You may spend weeks or months interviewing with a company, only to have it fall apart at the end. You lose out to an internal candidate. There’s a hiring freeze. They aren’t willing to negotiate with you. There are dozens of reasons the opportunity you’ve been patiently pursuing won’t materialize into a position. And it can take a while to realize it.
4. Shiny new networks don’t materialize over night
This is the big one. Having a strong network of connections is the best way to find a new job. If you don’t have that strong network today, it’s going to take time to build. Sending out emails or posting status updates announcing you’re in the market for a new job is not networking, and it is not likely to yield good results.
True networking is adding value, helping others, connecting over shared interests, and forming genuine relationships. It doesn’t come from sending a LinkedIn connection request or attending one mixer. It takes time and effort. You’re cultivating and growing something.
For most job seekers who’ve neglected their network, it takes about 90 days to start to feel traction. This is totally normal. If you try to find shortcuts, you will come across as desperate and pushy, and you will alienate people who would otherwise want to help you.
Well. That was brutal. Now, on to the solutions!
You Need to Chill Out
That’s it. Seriously. You need to chill out. The more you allow the urgency to well up inside you, the more difficult this will be. Your qualifications will help you get an audience with prospective employers, but it will be your personality, your likeability, and your aptitude that win you the job. And not surprisingly, people who are stressed out, anxious, balls of fear are not usually very likeable. And don’t bother telling me you do a great job of faking it. If you’re wound too tight, people will pick up on it.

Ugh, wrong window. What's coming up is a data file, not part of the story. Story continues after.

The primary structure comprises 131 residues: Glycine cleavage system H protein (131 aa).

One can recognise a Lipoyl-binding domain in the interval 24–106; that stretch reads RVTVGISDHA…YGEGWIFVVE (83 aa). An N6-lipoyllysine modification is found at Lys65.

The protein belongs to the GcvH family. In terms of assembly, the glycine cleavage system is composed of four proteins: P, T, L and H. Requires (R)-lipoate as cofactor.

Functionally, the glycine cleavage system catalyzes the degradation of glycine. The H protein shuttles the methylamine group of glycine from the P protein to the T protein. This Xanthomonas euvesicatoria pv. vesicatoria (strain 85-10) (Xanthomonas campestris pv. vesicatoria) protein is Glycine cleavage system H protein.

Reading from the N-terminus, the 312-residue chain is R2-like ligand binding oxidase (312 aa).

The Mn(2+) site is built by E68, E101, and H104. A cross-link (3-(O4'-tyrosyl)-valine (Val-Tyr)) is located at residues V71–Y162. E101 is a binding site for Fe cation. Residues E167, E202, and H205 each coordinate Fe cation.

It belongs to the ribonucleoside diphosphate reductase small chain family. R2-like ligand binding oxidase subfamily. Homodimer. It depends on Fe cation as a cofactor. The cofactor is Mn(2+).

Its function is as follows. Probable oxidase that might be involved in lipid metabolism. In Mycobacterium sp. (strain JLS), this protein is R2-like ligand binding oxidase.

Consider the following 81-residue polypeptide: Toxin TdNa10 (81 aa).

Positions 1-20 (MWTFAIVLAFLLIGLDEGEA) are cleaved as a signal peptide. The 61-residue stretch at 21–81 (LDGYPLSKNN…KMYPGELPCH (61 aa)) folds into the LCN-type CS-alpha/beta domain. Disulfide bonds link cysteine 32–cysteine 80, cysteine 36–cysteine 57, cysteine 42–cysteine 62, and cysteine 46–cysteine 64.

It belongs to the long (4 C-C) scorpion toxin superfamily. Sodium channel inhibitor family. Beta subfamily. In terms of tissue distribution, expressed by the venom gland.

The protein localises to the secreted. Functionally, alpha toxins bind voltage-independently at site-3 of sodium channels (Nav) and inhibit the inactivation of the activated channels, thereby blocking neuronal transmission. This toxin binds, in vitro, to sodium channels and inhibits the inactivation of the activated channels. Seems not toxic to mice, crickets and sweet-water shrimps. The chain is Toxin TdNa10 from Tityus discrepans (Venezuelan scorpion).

Specific Things You Need to Chill Out About:
- Your Timeline – if you’re just getting started and thinking you’re going to have your job search wrapped up and in the bag in the next month or two, you need to sit down and multiply your timeline by 2-3x.
- Your Resume – you want a resume that’s great, and those don’t come quick or easy. Whether you put in the effort or someone else does it for you, speed and low cost are your enemies on this one.
- Your Network – don’t use a shotgun approach, ask for big favors, or expect people to do your work for you (i.e. to let you know if they hear of anything). Instead, focus on connecting and reconnecting with people you genuinely like and see what you can do to be most helpful to them.
- The Job You Don’t Have Yet – developing an attachment to a position that isn’t yours opens you up to crushing disappointment. Be as detached as you can in this process. Things will constantly slip away and be replaced by other opportunities. Remain open to new possibilities and keep your running shoes nearby.
The more you make a conscious effort to relax and view this as a process, the better your results will be. Your network will grow. The interviews will come. The job will happen.